Several leading-edge digital cities are beginning to take advantage of digital twin technologies. Singapore; Jaipur, India; and Rennes, France have already made investments to consolidate their data and bring their digital twin to life. These cities are using the platform for climate analysis and energy efficiency, traffic and public transit planning, permitting and zoning, and urban development.
Singapore currently uses digital twin technologies. Its power starts with the wealth of data that city planners bring into the system, such as terrain and water, infrastructure, transportation, and even vegetation information. Users of the system can then add additional data layers to the model with incredibly fine details about buildings not only with geometry and statistical characteristics but also with attributes such as building composition and materials. This detailed digital twin allows planners to run a simulation, see 5G coverage, create detailed plans for emergency evacuations and crowd control, and look at transportation flows across the entire city. Having this new level of sophisticated information will continue to unlock insights into the rapidly evolving urban landscape for years to come.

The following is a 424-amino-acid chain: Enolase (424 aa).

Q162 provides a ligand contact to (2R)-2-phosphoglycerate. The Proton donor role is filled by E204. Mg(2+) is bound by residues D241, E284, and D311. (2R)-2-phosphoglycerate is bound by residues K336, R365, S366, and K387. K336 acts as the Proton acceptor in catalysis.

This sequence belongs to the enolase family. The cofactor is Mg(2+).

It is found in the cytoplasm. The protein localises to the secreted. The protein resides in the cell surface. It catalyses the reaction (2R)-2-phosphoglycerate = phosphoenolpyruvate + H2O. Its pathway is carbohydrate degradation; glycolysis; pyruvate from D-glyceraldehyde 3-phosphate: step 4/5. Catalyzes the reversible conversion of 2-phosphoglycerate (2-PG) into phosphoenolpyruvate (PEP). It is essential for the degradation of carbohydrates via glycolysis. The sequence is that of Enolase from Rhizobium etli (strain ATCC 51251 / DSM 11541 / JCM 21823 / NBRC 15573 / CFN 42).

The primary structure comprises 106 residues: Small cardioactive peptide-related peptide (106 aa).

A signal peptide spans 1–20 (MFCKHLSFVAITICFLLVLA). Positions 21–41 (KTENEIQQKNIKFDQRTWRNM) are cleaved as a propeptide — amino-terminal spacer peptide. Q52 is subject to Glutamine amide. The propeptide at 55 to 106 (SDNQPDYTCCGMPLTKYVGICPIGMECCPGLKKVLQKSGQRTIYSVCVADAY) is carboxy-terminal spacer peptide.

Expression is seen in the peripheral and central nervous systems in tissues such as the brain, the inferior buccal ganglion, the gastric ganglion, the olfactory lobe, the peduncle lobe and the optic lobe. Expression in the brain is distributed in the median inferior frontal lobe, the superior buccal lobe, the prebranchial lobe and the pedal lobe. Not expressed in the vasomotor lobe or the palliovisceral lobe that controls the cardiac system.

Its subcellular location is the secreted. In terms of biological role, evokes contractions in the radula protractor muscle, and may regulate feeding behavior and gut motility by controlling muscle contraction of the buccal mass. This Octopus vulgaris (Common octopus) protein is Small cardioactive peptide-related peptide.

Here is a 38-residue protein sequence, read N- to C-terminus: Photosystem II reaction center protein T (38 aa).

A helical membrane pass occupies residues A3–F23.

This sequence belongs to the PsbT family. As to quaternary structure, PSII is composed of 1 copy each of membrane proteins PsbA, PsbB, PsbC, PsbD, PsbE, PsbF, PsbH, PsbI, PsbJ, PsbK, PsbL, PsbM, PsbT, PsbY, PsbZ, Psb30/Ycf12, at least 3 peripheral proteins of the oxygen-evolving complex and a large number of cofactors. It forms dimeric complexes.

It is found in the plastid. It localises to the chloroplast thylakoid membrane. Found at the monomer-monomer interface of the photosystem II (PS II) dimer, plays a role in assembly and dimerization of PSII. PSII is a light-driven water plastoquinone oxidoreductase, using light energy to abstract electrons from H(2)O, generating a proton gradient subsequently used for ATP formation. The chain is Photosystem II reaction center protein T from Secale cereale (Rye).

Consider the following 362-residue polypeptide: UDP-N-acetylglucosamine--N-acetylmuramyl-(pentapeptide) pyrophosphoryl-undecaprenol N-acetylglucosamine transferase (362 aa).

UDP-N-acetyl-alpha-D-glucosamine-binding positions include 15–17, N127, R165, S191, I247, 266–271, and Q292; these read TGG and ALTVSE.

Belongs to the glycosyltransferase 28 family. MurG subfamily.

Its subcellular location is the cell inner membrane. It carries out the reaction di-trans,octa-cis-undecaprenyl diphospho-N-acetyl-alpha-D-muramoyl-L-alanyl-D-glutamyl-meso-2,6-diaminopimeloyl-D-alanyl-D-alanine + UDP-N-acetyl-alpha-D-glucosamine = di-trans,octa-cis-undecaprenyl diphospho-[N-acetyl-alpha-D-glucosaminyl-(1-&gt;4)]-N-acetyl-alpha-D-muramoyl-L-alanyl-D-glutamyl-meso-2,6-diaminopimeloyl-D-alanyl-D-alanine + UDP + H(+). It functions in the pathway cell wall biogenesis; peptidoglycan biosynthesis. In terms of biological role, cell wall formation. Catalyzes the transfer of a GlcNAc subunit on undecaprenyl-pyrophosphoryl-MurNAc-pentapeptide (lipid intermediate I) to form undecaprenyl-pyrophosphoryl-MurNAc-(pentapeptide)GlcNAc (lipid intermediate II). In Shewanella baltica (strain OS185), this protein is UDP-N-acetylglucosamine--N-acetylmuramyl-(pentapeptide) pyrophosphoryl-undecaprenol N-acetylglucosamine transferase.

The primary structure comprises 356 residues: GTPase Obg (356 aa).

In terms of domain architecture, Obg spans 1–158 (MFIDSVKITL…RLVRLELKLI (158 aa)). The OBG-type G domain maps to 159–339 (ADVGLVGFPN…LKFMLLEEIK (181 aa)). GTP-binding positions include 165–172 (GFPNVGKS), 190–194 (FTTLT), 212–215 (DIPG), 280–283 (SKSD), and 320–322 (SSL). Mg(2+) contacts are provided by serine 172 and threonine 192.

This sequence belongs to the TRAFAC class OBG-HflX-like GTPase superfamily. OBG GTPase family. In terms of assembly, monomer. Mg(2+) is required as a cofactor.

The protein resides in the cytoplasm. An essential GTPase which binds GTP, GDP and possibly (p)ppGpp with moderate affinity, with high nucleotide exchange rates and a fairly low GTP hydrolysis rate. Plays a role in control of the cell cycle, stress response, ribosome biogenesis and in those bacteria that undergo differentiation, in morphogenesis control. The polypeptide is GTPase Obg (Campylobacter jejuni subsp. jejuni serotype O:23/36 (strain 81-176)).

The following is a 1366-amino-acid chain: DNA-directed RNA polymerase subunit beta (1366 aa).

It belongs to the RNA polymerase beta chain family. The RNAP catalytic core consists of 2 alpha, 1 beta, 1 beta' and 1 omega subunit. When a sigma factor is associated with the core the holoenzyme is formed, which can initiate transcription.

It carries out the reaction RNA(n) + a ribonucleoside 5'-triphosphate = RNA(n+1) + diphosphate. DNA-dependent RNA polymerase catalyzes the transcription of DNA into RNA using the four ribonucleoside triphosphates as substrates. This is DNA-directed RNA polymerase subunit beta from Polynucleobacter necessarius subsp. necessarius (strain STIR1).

Stratosphere S.A. Has a beyond state technology fully aligned with the major tech trends. The company developed over the last 10 years technology for Digital Twins, SHM, WHM and IVHM, AFS and Small Satellites. Our technology is one of the most advanced frameworks in the Industry.
Stratosphere S.A. is a global provider of integrated health management solutions. The robustness and integration of its solutions are the pinnacle of SHM systems.